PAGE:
First, I define the following transfer functions using TransferFunctionModel:

tfmGc[s_, a_, t_] := TransferFunctionModel[(1 + a*t*s)/(1 + t*s), s];
tfmGp[s_, k_] := TransferFunctionModel[k/(s*(s + 5)), s];

Next, the two transfer functions above are connected in series using SystemsModelSeriesConnect, and a unity feedback connection is established using SystemsModelFeedbackConnect to produce the open loop and closed loop transfer functions respectively:

tfmOLTF[s_, a_, t_, k_] := SystemsModelSeriesConnect[tfmGc[s, a, t], tfmGp[s, k]];
tfmCLTF[s_, a_, t_, k_] := SystemsModelFeedbackConnect[tfmOLTF[s, a, t, k]];

Finally, I evaluate tfmCLTF with the following parameters:

a1 = 0.166521;
t1 = 12.010533;
k1 = 9;

tfmCLTF[s, a1, t1, k1] // TransferFunctionExpand

Mathematica produces the following result:

Result of tfmCLTF[s, a1, t1, k1] // TransferFunctionExpand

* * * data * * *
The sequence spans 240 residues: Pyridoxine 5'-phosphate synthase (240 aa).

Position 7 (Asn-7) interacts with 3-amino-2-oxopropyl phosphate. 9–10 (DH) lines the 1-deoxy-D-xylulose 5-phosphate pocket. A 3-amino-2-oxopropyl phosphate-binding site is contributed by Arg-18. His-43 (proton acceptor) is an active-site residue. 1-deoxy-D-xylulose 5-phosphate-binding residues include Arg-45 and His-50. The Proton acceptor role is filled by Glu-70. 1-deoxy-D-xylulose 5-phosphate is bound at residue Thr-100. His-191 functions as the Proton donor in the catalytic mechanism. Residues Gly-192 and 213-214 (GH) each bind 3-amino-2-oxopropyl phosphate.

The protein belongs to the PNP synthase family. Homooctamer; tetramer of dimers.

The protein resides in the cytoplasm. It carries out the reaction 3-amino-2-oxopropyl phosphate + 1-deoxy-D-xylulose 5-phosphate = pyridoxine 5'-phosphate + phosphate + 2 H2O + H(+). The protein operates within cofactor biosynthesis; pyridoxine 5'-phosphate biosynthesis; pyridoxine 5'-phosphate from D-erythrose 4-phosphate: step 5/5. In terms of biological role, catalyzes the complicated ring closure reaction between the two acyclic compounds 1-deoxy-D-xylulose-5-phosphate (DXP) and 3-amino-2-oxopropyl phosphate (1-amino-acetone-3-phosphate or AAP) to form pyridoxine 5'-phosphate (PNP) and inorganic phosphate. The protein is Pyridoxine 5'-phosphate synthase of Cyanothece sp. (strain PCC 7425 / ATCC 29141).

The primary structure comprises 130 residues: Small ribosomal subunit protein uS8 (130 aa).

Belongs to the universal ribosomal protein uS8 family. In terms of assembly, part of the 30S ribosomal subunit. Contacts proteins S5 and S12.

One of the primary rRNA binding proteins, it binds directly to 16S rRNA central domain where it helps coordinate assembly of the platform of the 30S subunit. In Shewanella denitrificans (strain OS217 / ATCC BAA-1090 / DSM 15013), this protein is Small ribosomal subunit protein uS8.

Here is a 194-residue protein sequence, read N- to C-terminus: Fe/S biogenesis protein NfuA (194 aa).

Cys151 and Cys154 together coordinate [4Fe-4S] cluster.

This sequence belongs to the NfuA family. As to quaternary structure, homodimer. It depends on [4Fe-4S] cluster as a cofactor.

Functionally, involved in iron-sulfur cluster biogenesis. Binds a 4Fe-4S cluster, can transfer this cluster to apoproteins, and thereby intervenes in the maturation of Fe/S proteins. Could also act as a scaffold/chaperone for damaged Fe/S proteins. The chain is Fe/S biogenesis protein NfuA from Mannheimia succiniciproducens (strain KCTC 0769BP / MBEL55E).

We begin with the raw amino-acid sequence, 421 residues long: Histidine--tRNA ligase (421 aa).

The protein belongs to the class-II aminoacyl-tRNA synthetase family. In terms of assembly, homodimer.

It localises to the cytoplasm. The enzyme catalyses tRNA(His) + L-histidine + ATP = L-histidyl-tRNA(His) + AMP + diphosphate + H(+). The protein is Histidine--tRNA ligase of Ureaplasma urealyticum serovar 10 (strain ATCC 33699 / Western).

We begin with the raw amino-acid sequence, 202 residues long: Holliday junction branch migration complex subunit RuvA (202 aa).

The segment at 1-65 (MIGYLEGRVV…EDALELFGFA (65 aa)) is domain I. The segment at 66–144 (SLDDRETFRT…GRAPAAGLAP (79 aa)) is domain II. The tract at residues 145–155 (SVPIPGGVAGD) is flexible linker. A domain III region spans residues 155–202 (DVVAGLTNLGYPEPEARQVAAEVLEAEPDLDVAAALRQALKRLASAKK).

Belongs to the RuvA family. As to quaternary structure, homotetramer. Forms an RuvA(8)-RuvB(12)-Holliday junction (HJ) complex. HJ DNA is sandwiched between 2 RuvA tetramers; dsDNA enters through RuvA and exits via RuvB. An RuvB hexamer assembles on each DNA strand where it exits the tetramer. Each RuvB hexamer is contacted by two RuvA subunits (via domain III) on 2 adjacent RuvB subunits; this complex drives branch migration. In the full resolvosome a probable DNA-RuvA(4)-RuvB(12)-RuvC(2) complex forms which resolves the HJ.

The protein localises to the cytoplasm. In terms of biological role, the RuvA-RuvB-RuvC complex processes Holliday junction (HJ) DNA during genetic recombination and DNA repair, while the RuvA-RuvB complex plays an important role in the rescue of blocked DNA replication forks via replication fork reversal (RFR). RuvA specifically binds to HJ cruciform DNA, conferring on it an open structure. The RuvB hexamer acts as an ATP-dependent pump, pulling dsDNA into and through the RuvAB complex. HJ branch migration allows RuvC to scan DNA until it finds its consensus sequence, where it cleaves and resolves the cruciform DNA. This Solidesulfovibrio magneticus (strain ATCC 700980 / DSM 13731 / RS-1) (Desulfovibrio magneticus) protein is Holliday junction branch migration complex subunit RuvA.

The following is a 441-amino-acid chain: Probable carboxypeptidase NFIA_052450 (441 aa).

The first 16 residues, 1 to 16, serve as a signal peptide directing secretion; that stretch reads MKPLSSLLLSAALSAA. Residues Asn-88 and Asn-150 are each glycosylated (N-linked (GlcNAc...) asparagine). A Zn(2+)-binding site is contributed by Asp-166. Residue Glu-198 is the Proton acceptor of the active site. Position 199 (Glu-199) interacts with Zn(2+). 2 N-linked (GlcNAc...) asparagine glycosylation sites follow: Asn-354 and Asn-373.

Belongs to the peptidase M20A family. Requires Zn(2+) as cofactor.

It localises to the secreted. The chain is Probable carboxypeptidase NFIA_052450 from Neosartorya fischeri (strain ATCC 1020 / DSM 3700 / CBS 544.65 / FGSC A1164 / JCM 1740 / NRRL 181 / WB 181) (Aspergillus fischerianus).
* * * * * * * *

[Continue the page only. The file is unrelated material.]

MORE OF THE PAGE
My question is: Is there a way to change this so that the coefficients are not too large?

Thanks in advance!


1 Answer 1


You can get rid of those large coefficients by using TransferFunctionCancel.

tfmCLTF[s, a1, t1, k1] // TransferFunctionCancel // TransferFunctionExpand // Chop

enter image description here

I'm not quite sure why it produces them in the first place.

(You may also consider using TransferFunctionFactor instead of TransferFunctionCancel, because the latter will also cancel common pole-zero pairs. This does not happen in this case.)

  • $\begingroup$ Thanks for your quick response! It worked! $\endgroup$
    – Patrick D
    May 14, 2020 at 16:09

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